June 2015: My ex leaves with my dogs. We hug, we laugh and we say “see you later.” My new roommates (sisters, strangers) arrive. I leave on a plane to go to St. Croix for a week with a close high school-era friend. (This literally all happened within 12 hours). My new roommates ask if I have any rules or preferences about them moving their things in. I say to make this place look completely different, do whatever you want. My mom asks me why I’m not “more sad.” Everyone is disgusted that I am going on vacation. June 6-11: St. Croix. My first taste of singlehood – I rent a car in my name and have to learn how to drive on the left side of the road unexpectedly. I am invigorated. I am having fun, I am free. Turns out this is a destination wedding trip and our company is mostly newlywed couples. I get drunk everyday and hit on someone’s husband right in front of them and pontificate about how love is a lie and “come talk to me in 3 years.” Wives physically shield their husbands when I am around. I am uninvited to said wedding. I come home to a stripper pole in my kitchen. July: Still in party mode, I go to Vegas for my 29th birthday with my childhood best friend and new roommate. I am still spreading my wings and enjoying my new freedom. My ex refuses to acknowledge me for the most part whenever I call or text, and flat out ignores me when I request a photo “of even just part of one dog” on my birthday. He also writes himself checks from our previously joint bank account for hundreds of dollars. Whatever. Party on, excellent, I’m okay I’ll be fine. I adopt my dog, Murphy from the humane society. I have one of the drunkest 24 hours of my life, and I start to re-evaluate this coping mechanism. August: I go home to CT on a pre-planned 2 week trip. This would prove to be the turning point into reality. Contrary to our agreement, my ex continues to refuse to acknowledge me or let me see my dogs. After a few drinks at a family party, my sister thinks I am ready to hear that my ex has a new girlfriend. Everyone in my family is already aware but was afraid to tell me. I say “fuck him” and we sit around and mock everything about him and his new girlfriend. I cry myself to sleep. I cry myself awake, and while driving, eating, showering. My mom prods me “are you ok?” and isn’t happy til I’m crying, but it feels good. I cry more on this trip than I ever have in my entire life. I start to feel the ghost of him everywhere I go, every road I turn down, every family event attended as a single person, every saltbox house I see should’ve been the one we moved in to. But more than anything, I feel this emptiness in my chest and in my heart. Regret seeps in. I e-mail him my apologies and I love yous, I call and beg him to go to lunch with me or let me see the dogs. He declines. I make an emergency appointment with my therapist via Skype. At 10 days, I find it unbearable to stay any longer and I pay hundreds of dollars to change my flight. Meanwhile: It becomes evident the new roommate situation is not going to work out. I give my notice that I will be breaking our (my ex and I) 2-year lease. The property manager says as long as it gets rented before I move out, I will not have to pay any penalty. I get the call while I am in CT that someone is interested but needs to move in within the week. September: I arrive home, and all in two days I get absolutely everything moved out, cleaned, spackled, sanded, replaced. I give away 75% of my possessions. It is unseasonably warm for Labor Day and I am exhausted, too exhausted to think about anything. I barely ate in two days, and I’ve never been so sweaty. I am emotionally wrought after having to go through all of “our” belongings and giving away so much. I am so proud of myself for doing this on my own. My ex texts and asks for his half of the deposit. I keep my wedding dress. I move in with my friend Jon. I start doing Crossfit. It is so hot, I go into the Pacific Ocean for the first time. I go home to surprise my mom for her 50th birthday, and I do okay this time. I post a photo of me with an “it’s a girl balloon” and jokingly caption it with “could someone please send this photo to my ex and his new girlfriend?” I still find this hilarious, though he made it clear he did not. His new girlfriend changes her profile photo to one of them in his mother’s kitchen, and my heart breaks. October: My ex pays his credit card with my bank account, twice. I ask him about it and he says to “call it even” for the deposit, even though he left me with the lease and I stayed in the house to avoid financial penalty, and did all the work to clean and restore it myself. Nothing feels fair. I can’t even look at a Sam Smith album without bursting into tears. I miss my dogs. The divorce is finalized around what would have been our 3-year anniversary, almost to the day. I find out via e-mail from his lawyer, when I wrote to inquire about paperwork they had requested and which I had paid $40 to get notarized. He writes back, “divorce is done and over with there is no need for anything further.” Just like that, no punctuation or proper grammar. I feel like I am falling backwards. I notice my weight starting to creep up. I blame Crossfit. November: I am definitely getting fatter. I am drinking way too much. My uniforms don’t fit right anymore. I get the pants taken out as far as they go, and they still don’t fit. I cry in the dressing room of the uniform shop, and the old filipina woman looks at me with pity. I say “I’m fine” and “how much for new pants?” On Veteran’s Day, we think of everything our vets have sacrificed and I think of how I sacrificed my marriage and potential soul mate. I write this to him, I apologize again, and he never writes back. I go through all the old photos of our “happy times” on my phone for the first time, and it feels like my heart is being ripped out through my face. I cry, alot. December: I’m the fattest I have ever been, atleast since high school. I won’t look in the mirror. Previous favorite items of clothing won’t even button now. I am disgusted, I hate myself, I feel like I’ve lost control of everything, including (especially) my body. I decide it’s a good idea to go off my anti-depressant medication. I attend an AA meeting, “just to see.” I am not embarrassed by this fact, as it was one of the bravest decisions I have ever made. Afterward, a man from the group hands me a rose, saying he always brings one and gives it to the person who looks like they need it the most. I have officially won the Saddest Person in an AA Meeting award. I put the rose in water and it seems to live forever. I try to go on the Master Cleanse, and I last 1.5 days. I decide to be more body positive. I move in to my new apartment, just me and Murphy. On the first night I drink an entire bottle of wine, eat half a pizza, listen to Adele on repeat and drunkenly email my ex that I will forever be here and that I love him forever and ever and everything I ever did was stupid and wrong and I am stupid and wrong. I go home for Christmas and feel OK, mostly because I have Murphy with me this time. I miss my ex at family functions when all the boyfriends and husbands are doing boyfriends and husbands things and he is not there. I find out I am deploying on a Navy hospital ship, and I am ecstatic. This is an opportunity I gave up at the request of my ex earlier this year. This deployment is exactly what I need. My ex’s new girlfriend changes her profile picture to one of them at Rockefeller center, and I think I might throw up. January: I start taking better care of myself. I cut back my drinking, I work out regularly and start getting stronger, I track what I’m eating and start taking supplements. I do stand up comedy for the first time, finally. I meet my now-boyfriend and he gives me hope that emotionally giving and emotionally receptive men exist. After just 2 weeks of dating, we take a long weekend trip to Catalina Island. I feel torn on whether I should be dating since I still have moments of missing my ex, and the consistency of married life, and most of all – my consistent, “happy” weight when we were together. My body dismay turns to a slight obsession. My boyfriend says I look fine. I ask my ex for my sea bag (Navy issued duffel bag) back and he replies that he is “out of the country,” because God forbid I know where to find him. Spoiler alert: I never get the sea bag back. I give away my wedding dress. February: My boyfriend and I take a trip to Alaska for Valentine’s Day. It’s starting to feel real now. He becomes my best friend. I have a dream about my ex getting seriously hurt and in my dream, I am crying and telling him I love him and that I am here for him. This confuses me greatly, and I pull away from my boyfriend. March: I travel with my boyfriend to Seattle, and Temecula wine country. We say I love you. We touch upon what to do when I deploy, as he deploys soon after I return. Everything is a question mark. I freak out every other week. I open up about my marriage and divorce. I wake up one day and realize I haven’t cried over it or felt regret in a few months, and I’ve stopped lurking my ex and his new (now long term) girlfriend. I worry that my new relationship is simply a distraction. I realize I’ve spent all my savings traveling, preparing for deployment and living outside my means, something that my ex never would have let happen. I change my name back to my maiden name while in CT. I continue to work out consistently and eat healthy. I call DirectTv to cancel my service and they require my ex to call them since it is in his name. The woman in customer service is extremely empathetic. April: Changing my name is proving to be more emotionally exhausting than anticipated. I find it rude when people ask “did you just get married,” and I reply in such a way that they realize they are out of line. It’s like asking if someone is pregnant when you aren’t sure – just don’t. USAA sends me new checks with my maiden name, but an “R” (married name) monogrammed onto them. I do my own taxes for the first time ever. I start introducing myself as Danielle Baldino again. I start writing again (here you go). I joined a new gym with my friend and go regularly. I talk openly about my divorce, particularly with other divorcees, without my voice cracking. I read a chapter in Amy Poehler’s book “Yes Please” about her take on divorce, and I laugh hysterically and cry hysterically and say “yes!” out loud like a crazy person. Someone gets it. I’m not alone. I’m getting it. I realize I can be a whole person, likely for the first time in my life. Sometimes you have to put the whole puzzle together to figure out what piece was missing; I can honestly say I’m no longer a scattered mess of pieces, but I’m not quite done yet. Let’s say we have all the edges and similarly-colored center pieces sorted out (and also I hate puzzles).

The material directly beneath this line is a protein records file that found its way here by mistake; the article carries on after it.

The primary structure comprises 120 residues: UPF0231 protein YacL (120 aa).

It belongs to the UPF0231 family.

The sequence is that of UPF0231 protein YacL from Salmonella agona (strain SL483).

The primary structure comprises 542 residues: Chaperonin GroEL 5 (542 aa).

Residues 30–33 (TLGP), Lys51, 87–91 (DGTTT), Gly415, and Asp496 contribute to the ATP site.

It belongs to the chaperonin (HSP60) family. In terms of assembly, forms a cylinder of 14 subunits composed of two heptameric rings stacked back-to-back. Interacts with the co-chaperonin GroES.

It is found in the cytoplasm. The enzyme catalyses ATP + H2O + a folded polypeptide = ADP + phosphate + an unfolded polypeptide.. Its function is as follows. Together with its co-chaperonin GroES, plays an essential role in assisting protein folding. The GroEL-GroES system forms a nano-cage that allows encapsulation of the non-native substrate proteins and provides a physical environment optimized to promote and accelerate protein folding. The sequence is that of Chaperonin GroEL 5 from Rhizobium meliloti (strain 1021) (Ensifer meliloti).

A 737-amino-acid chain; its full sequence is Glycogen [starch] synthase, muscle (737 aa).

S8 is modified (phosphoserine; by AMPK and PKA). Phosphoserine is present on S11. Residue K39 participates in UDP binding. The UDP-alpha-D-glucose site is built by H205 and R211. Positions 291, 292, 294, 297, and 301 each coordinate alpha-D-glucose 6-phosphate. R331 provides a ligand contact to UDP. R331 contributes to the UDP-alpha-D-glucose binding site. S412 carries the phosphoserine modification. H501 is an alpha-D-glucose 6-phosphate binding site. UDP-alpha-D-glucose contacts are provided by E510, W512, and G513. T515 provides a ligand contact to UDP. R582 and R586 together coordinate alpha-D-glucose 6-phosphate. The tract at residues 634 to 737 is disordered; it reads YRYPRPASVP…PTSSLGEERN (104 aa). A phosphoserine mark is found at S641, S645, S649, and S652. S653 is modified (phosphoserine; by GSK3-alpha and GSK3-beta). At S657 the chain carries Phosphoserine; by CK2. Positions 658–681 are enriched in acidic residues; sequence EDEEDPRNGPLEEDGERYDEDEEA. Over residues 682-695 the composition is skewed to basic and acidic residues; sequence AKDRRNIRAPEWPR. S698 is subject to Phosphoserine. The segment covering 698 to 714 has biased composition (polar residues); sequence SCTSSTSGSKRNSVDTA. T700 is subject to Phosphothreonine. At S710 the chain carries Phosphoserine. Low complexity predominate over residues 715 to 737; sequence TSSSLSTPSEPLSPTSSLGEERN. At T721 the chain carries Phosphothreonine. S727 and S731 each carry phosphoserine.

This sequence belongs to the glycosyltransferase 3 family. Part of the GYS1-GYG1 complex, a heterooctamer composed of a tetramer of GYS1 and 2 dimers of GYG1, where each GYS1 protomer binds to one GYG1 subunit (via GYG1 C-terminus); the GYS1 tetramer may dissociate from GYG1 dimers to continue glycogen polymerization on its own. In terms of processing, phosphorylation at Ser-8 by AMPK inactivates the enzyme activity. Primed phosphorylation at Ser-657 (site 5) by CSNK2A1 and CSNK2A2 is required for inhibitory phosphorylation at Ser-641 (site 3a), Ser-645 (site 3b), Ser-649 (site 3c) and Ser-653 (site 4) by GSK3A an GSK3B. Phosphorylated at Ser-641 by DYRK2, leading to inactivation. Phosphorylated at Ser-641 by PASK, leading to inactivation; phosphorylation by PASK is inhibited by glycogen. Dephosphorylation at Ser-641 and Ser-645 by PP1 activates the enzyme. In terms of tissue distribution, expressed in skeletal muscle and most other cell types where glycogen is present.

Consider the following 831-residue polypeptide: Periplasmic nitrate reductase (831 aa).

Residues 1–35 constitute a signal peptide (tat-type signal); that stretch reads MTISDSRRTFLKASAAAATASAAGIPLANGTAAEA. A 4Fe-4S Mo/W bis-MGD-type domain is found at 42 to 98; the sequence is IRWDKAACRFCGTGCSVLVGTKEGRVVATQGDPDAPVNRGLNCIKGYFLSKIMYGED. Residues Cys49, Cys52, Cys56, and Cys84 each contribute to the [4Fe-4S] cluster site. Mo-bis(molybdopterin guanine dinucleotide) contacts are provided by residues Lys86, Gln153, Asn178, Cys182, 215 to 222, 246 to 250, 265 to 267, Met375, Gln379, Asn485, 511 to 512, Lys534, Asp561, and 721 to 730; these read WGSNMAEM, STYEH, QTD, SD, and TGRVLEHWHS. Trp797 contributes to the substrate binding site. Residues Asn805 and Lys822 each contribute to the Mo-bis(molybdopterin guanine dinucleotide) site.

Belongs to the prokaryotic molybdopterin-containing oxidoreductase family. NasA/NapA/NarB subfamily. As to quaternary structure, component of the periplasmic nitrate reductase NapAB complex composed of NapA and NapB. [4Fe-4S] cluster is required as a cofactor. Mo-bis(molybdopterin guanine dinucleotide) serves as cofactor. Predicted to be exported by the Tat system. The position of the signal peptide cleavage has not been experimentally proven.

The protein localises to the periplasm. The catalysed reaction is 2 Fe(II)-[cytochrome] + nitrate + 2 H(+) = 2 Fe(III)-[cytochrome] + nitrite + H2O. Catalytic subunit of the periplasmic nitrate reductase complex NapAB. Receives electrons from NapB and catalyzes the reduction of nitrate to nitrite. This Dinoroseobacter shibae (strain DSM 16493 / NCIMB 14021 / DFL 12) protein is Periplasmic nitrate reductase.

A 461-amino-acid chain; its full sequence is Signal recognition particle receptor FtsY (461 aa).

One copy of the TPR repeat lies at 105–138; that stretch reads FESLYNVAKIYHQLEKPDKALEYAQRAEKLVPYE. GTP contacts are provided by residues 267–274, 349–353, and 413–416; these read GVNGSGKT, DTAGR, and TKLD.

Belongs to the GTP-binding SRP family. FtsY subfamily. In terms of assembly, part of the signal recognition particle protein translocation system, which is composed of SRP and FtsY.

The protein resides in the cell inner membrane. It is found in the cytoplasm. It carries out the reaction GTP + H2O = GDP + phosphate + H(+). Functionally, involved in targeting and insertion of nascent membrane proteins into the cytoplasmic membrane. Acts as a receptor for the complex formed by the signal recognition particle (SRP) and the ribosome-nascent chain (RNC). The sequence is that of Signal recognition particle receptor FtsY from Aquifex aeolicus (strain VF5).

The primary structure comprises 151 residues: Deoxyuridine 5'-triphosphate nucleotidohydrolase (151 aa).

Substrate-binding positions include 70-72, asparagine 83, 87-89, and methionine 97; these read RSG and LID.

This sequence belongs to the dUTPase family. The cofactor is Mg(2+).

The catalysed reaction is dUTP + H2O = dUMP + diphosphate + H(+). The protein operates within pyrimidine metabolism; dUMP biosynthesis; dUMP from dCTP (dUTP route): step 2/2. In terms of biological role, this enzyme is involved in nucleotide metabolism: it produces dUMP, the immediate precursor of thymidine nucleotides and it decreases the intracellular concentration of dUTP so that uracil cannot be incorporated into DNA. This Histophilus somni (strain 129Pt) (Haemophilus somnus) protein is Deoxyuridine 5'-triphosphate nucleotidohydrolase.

April 20, 2016 by admin
September 1, 2015 by admin
michaelbaldino has successfully restored my blog and I am so so excited to write and share with everyone again! That is all.